Children Who Sleep Better, Perform Better.

The importance of sleep cannot be understated. The quantity of sleep matter, of course, but the quality does too. No matter how hectic life gets, it is the duty of a parent to ensure that their young child has a healthy sleep routine to fully harness the merits of sleep.

After all, children who sleep better perform better.

What are the benefits of sleeping better?

For a child to bring their A-game wherever they go, whether it is school, sports training or a casual outing, ample sleep is imperative. One of the pillars of good health, sleep affects both the mental and physical state of the child.

Sleep is vital for brain functions such as concentration, cognition and productivity. A child who sleeps well tend to have better memory performance and problem-solving skills than one who does not. As they are more alert and focused, their mental state is better adapted to handle various tasks. A child who is suffering from sleep deprivation, on the other hand, is likely to battle daytime sleepiness which adversely affects their daily performance.

Sleep also impacts a child’s body beyond their brain and mental functions. Good sleep is proven to promote growth and improve a child’s immune system while a lack of sleep has been linked to obesity and high blood pressure. In essence, sleep plays a part in keeping the doctor away.

How much sleep is enough?

There are numerous published studies regarding the duration of sleep needed for children. Below, you’ll find the recommendations of the National Sleep Foundation.

  • 1 to 3 years old: 10 to 13 hours
  • 3 to 5 years old: 10 to 12 hours
  • 6 to 13 years old: 9 to 11 hours
  • 14 to 18 years old: 8 to 10 hours

Of course, the aforementioned numbers are guidelines; while they are good to know, every child is different and yours might need more or less sleep than others. What’s clear is that children do need more sleep than adults due to the stage of their mental and physical growth.

How can I improve my child’s sleep?

For some parents, making sure that their child sleep well takes plenty of effort. However, there are many tried-and-tested techniques to attempt.

Firstly, you should create a solid pre-sleep routine for your child. As an example, it could involve brushing teeth, putting on the pyjamas, having a drink of water, and then tucking your child under the blanket with a teddy bear. Other things you could throw into the mix would be bedtime snacks or bedtime stories. The routine should entrenched within a regular schedule and it should not stretch beyond 30 minutes. At the end of it, be firm with your child that bedtime has arrived and your child should not be getting out of bed.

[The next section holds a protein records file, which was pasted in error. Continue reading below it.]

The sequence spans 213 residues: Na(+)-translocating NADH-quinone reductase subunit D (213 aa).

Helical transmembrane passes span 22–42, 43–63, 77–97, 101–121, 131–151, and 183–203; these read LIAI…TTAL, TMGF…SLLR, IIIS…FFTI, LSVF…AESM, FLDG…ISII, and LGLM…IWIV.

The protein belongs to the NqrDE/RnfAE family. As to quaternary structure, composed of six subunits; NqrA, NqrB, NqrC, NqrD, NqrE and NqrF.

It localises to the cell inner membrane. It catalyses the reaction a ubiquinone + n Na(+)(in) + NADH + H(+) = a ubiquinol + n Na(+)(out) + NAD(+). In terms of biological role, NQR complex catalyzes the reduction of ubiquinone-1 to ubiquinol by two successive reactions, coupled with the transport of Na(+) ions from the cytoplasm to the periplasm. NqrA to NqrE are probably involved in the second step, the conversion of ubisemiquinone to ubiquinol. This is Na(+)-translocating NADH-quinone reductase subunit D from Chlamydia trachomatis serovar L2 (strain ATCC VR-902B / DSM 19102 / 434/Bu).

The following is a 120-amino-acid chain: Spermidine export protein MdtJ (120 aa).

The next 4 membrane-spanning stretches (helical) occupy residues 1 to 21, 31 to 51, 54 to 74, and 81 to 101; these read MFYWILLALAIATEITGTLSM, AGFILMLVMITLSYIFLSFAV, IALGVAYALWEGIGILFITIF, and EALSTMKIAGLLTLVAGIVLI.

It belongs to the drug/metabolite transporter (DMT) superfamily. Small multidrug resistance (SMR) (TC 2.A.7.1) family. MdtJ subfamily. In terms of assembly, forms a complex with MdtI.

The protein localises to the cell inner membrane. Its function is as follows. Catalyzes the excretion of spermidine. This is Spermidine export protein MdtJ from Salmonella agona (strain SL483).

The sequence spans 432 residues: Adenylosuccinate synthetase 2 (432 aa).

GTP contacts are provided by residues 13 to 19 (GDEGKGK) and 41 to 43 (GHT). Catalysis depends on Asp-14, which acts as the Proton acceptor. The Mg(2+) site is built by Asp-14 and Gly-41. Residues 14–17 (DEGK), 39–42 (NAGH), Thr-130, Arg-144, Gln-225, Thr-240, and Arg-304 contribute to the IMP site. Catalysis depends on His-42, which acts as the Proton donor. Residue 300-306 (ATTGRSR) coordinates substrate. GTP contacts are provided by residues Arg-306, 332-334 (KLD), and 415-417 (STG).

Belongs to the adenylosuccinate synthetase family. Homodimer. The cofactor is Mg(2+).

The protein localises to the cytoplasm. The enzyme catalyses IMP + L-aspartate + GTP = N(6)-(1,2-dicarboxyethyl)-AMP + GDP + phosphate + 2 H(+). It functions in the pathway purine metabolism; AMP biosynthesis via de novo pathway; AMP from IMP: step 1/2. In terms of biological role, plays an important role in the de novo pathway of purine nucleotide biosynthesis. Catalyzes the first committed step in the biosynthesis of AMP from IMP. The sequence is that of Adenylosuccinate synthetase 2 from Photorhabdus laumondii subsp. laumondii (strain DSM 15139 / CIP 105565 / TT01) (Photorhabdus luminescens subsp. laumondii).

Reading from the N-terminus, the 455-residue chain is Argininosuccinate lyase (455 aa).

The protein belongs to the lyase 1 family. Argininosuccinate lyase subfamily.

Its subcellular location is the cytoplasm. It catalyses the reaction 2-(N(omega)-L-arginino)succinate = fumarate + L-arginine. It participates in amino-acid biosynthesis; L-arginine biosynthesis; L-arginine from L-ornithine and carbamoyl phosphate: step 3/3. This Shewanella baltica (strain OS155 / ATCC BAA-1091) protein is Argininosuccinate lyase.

What many parents tend to neglect is the effect of screen time on a child’s sleep. This matter is important to be addressed as a lot of children these days have access to mobile phones, computers, or at least the television. According to researchers who published a paper in the Sleep Medicine Reviews, screen time negatively impacts sleep outcomes in 90% of the sleep studies they reviewed. This manifests in the delay in the timing of sleep or a shortened sleep duration. As such, it is good practice to limit screen exposure during and before bedtime hours.

Other ways to improve your child’s sleeping patterns would be to ensure that your child eats well such that he/she isn’t too full or hungry at bedtime, to reduce caffeine consumption in the late afternoon and evening, and to avoid daytime napping for children beyond the ages of three to five. This may seem obvious, but it’s also worth mentioning that the bedroom environment needs to be conducive for sleeping. Keep the room dark and quiet. If your child prefers some light, you could switch on a dim bedside lamp.

Another fantastic method is to incorporate exercise into your child’s daily routine. The Canadian 24-Hour Movement Guidelines for Children and Youth recommends 60 minutes of moderate to vigorous physical activity each day for those between five to 17 years old. This level of activity helps children fall asleep faster and sleep longer at night, on top of conferring tremendous benefits to the brain and body.

Popular sports among children in Singapore include swimming, badminton and basketball. On top of having casual sporty outings whenever possible, parents could also enrol their child for scheduled lessons with sports coaches on Such lessons could potentially bring fantastic opportunities for your child in future!

What if I can’t get my child to sleep well?

If you notice that your child has interrupted sleep or isn’t sleeping enough despite your best efforts, talk to the pediatrician. There are many causes of insomnia and sleep problems. It’s best to let the healthcare professionals sieve out the issue and recommend a treatment option.


To help your child sleep better, you can:

  • create a structured pre-sleep routine
  • limit screen time exposure before bed time
  • feed your child adequately so that he/she is not too full around bed time
  • introduce one hour of sports to your child activities daily